When we think of Afro-Futurism we often think of Black Panther but, frankly, there’s so much more to the term and Ytasha L. Womack explores all of it.
Womack, an author, dancer and filmmaker, explores why it’s so important to look at science fiction and fantasy through the lens of Afro-American and Pan-African eyes. Particularly as it pertains to violence and systemic racism perpetrated on people of African descent and more importantly moving past that to a world where BIPOCs and especially those of African descent can just be.
Womack loosely defines Afro-Futurism as an artistic aesthetic that is a method of self-healing and liberation, intersecting with imagination, mysticism and technology that is firmly rooted in Black cultures from all over the world. Afro-Futurism can be expressed through art and sculpture, dance, music, film, television or literature that challenges the ingrained cultural assumptions of exactly who is allowed to exist in the future or whose stories are allowed to define the past.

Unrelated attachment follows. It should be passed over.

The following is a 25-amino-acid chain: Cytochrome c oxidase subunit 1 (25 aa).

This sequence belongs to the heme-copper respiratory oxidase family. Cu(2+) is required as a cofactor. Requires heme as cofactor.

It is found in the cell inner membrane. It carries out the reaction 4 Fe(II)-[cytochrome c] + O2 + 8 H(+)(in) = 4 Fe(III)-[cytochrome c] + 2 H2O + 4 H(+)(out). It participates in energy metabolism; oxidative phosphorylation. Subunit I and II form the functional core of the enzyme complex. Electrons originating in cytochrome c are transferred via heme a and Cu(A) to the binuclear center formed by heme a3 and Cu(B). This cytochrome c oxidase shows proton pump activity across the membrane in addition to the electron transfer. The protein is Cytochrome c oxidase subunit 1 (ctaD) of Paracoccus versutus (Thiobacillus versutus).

Her works include Afrofuturism: The World of Black Sci Fi & Fantasy Culture , the Rayla series, and the films Couples Night, Bar Star City and A Love Letter to Our Ancestors From Chicago.
You should definitely check her out and let us know what you think!